Solar Orbiter spotted with the Schmidt two days after launch
February 12th 2020
Using the Calar Alto Schmidt telescope remotely from Italy, a team from the Planetary Defence Office of the European Spatial Agency (ESA) managed to observe the Solar Orbiter satellite and booster two days after launch from Cape Canaveral. The observations were obtained in coordination with ESA’s Near-Earth Object Coordination Centre (NEOCC).
Despite a very bright (nearly Full) Moon these days, the quality of the sky and of the telescopes at Calar Alto has allowed Marco Micheli, an astronomer at ESA, to recover Solar Orbiter -- a joint ESA/NASA mission -- well after its launch in the morning of February 10, 2020 with an Atlas V rocket. After the ESOC's Mission Analysis team computed an accurate post-launch trajectory, Micheli pointed the Schmidt telescope to the expected position, and Solar Orbiter was indeed recovered in the field.
First on February 10th, around 20h15 (CET), that is 20 hours after launch: the satellite itself was detected like a faint, fast moving point-like source in the field, as visible in this 10-min sequence (made of eight frames of 10-s exposure each, using the new Schmidt camera). Solar orbiter was then located more than 300,000 km away -- a bit closer than the Moon.
On February 11th, Marco Micheli was able to spot again the satellite. Amazingly, the ESA’s team also caught the booster of the Atlas V rocket, thanks to the large field of view of the Schmidt telescope. “The telescope performed very well tonight, and I was able to catch Solar Orbiter again, and also its booster this time.” says Micheli. The booster was about half-a-degree (the Full Moon apparent size on the sky) away from the satellite. “It was to the North of the main spacecraft, not where I would have expected it along the line of motion” he adds. The rapid light variation visible in the booster animation shows how fast this piece was rotating, after being ejected from the main Atlas V rocket only a couple of minutes after launch.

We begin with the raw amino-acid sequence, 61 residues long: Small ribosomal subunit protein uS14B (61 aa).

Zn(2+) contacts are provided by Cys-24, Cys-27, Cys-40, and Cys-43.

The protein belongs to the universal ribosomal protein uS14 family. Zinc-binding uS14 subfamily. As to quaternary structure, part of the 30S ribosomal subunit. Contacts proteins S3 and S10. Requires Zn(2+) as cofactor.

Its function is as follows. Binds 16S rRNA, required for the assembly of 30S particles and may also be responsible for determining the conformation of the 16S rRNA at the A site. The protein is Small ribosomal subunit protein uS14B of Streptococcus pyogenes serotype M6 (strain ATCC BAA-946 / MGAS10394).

Solar Orbiter is now on its way towards Venus, where it will perform the first gravity assist maneuver around Christmas day, 2020, before heading finally to the Sun. By 2022 and for a nominal duration of seven years, it will give us for the first time a close-in view of the poles of our star, so important for the understanding of the solar wind and the magnetic field, which have strong consequences on our life (and telecommunication system) on Earth. Solar Orbiter includes the SO/PHI instrument co-led by a team from IAA/CSIC in Granada.
Calar Alto Observatory is one of the infrastructures that belong to the national map of Unique Scientific and Technical Infrastructures (Spanish acronym: ICTS), approved on November 6th, 2018, by the Science, Technology and Innovation Policy Council
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